Canadian Poultry Magazine

Getting to Know Us

Kristy Nudds   

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Bridging the gap between consumers and egg farmers is the goal of a new marketing campaign from Egg Farmers of Ontario.

Launched Oct. 4, the “Who Made Your Eggs Today?” campaign is the result of extensive consumer research undertaken by the EFO in the last year. The organization gained invaluable insight about what consumers want to know about eggs and egg farming.

The result is a consumer campaign that has a real “get to know me” feel. It utilizes 10 Ontario egg farmers and their families telling consumers about themselves, egg farming, and answering questions about eggs in videos available on EFO’s website, Facebook and YouTube, highway billboards, and transit, radio, and print advertisements. The goal is to reintroduce the farmer to the egg consumer.


The inspiration for the “Who Made Your Eggs Today?” campaign came from focus groups with a wide spectrum of women aged 25-60, as well as surveys and discussions conducted by EFO. 

EFO general manager Harry Pelissero  says that the feedback was a “learning curve” for the organization and that they discovered a lot of valuable information about consumers. The two biggest lessons learned were that consumers want to know where their eggs are coming from, and that they want to know more about the farmers who produce eggs, she says.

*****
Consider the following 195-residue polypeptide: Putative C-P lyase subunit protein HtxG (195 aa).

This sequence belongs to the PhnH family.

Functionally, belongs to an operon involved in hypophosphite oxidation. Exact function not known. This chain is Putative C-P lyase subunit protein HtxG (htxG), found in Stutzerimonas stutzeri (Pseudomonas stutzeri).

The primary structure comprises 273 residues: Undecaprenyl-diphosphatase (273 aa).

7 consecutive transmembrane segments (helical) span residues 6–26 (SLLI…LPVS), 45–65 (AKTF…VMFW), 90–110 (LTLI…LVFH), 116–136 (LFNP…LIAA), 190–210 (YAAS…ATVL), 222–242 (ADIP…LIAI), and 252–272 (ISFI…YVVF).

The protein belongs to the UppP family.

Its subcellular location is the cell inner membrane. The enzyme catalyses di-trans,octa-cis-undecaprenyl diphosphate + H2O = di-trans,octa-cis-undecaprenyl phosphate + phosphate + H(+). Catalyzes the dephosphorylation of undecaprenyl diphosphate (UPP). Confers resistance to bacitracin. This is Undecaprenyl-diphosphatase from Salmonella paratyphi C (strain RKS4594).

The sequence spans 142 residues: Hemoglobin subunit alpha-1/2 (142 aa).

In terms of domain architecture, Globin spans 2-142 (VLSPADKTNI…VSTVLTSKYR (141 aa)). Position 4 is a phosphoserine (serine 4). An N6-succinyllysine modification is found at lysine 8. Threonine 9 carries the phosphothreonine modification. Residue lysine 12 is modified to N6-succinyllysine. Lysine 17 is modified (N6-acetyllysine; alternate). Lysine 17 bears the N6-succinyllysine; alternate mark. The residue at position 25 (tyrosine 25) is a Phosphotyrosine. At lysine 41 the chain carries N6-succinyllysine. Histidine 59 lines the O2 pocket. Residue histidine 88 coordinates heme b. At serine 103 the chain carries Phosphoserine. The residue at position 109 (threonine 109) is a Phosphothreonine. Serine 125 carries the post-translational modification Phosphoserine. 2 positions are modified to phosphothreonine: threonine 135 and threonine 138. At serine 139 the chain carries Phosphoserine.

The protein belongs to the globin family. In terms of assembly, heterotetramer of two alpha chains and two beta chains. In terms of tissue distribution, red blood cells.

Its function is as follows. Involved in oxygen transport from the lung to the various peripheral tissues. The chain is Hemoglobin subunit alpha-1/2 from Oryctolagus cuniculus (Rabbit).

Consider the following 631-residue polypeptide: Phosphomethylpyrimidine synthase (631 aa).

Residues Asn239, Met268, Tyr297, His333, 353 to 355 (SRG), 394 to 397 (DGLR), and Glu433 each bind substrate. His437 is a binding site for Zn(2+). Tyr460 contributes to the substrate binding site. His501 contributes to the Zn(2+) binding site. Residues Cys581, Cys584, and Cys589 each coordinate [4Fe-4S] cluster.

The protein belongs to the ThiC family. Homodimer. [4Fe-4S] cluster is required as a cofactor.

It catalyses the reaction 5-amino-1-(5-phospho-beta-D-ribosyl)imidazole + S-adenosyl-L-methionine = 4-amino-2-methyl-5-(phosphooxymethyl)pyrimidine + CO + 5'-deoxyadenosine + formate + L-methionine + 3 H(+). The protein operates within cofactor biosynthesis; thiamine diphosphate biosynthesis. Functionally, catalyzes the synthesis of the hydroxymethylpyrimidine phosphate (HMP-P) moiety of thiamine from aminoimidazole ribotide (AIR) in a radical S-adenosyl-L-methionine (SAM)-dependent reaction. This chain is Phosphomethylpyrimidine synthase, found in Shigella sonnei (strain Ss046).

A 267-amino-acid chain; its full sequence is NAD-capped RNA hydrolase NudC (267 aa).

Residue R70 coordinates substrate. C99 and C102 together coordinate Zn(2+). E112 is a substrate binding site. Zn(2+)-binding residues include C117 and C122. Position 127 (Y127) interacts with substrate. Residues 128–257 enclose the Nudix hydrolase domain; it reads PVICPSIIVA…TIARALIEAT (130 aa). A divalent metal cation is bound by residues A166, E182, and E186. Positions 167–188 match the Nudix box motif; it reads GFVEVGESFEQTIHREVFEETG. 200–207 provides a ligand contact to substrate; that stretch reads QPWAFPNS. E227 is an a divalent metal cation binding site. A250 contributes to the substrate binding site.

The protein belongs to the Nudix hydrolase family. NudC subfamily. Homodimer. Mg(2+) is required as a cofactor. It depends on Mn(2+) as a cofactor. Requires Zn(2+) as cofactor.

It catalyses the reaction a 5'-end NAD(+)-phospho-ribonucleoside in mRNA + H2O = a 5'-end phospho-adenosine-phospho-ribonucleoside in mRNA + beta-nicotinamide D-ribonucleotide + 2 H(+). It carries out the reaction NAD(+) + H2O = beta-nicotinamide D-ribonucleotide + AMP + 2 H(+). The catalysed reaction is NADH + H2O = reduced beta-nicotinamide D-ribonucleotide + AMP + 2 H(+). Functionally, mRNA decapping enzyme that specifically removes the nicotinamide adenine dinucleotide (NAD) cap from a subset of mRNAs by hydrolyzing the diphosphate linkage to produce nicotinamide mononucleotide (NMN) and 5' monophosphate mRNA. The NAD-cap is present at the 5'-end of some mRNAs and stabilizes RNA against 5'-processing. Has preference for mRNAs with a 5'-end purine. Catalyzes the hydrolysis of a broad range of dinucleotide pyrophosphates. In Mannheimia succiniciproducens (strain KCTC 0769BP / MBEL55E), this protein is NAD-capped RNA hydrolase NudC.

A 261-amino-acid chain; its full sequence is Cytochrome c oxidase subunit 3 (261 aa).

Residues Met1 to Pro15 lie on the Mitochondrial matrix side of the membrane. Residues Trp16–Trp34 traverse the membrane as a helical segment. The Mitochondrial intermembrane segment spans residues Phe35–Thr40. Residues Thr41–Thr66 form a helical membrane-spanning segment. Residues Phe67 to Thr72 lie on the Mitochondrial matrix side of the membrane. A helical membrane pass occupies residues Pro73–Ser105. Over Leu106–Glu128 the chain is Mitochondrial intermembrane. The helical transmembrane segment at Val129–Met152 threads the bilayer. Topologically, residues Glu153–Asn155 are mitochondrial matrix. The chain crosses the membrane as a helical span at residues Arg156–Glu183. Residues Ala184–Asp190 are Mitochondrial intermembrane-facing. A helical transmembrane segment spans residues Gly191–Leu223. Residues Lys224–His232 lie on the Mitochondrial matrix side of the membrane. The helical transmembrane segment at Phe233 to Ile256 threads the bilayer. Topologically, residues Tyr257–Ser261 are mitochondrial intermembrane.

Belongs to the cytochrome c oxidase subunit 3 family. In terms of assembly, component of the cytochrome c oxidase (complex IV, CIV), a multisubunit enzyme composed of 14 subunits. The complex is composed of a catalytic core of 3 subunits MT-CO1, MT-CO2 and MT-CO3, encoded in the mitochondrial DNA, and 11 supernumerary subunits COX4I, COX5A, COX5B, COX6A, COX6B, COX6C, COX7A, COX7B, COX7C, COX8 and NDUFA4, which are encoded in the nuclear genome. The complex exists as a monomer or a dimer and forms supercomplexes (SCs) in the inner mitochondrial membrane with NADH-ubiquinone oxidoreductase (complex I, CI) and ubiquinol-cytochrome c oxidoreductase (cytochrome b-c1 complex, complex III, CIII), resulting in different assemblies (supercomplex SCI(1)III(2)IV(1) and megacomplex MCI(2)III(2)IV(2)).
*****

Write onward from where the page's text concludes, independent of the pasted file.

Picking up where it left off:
“We discovered that people have a hard time understanding that there is a farmer behind every egg farm,” he says. 

Although EFO research and research conducted by other groups shows that farmers are well liked, and consumers feel comfortable with them, a great disconnect exists between consumers and the modern farm and modern farmer.
In the case of egg farming, EFO discovered that consumers often equate the production of a large number of eggs from one farm as being synonymous with a so-called factory farm. “They don’t think it’s possible for a farmer to manage it,” says Pelissero.

“Farmers are not good at telling their story,” he says. With the gap between urban consumers and rural farmers continuing to widen, consumers are hungry for information. Some also have striking misconceptions about egg farming.

From the focus groups, this fact was “painfully obvious,” says Pelissero. He cited an example where one woman in the group believed that eggs were 90 days old before being shipped to the grocery store, because this is what her father had led her to believe. 

“It was evident that we have a lot of missionary work to do,” he says.

With the help of advertising agencies, EFO decided to move away from focusing on marketing eggs and put the focus on the producers. “We are treating this seriously.  It just makes sense,” says Pelissero.

One of the farmers asked to participate in the campaign, Chris Mullet Koop, agrees. “This is where we need to go,” he says. “We need to establish a relationship between  urban and rural, and help people learn about us and what we do.”

Koop, like the other participants (see sidebar), had a film crew and photographers visit him and his family this summer. The film crew, says Koop, had no previous exposure to an egg farm, and his children – Josiah, 10, Emma, 8, and Tim, 6 – showed the crew the work they perform every day. “I watched my children take pride in their responsibility, and it was a great honour to see that,” he says.